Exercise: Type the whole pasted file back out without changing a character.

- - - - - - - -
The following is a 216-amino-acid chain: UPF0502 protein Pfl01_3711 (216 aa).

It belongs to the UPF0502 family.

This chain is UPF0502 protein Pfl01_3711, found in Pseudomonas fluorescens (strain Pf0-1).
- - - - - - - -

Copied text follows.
The following is a 216-amino-acid chain: UPF0502 protein Pfl01_3711 (216 aa).

It belongs to the UPF0502 family.

This chain is UPF0502 protein Pfl01_3711, found in Pseudomonas fluorescens (strain Pf0-1).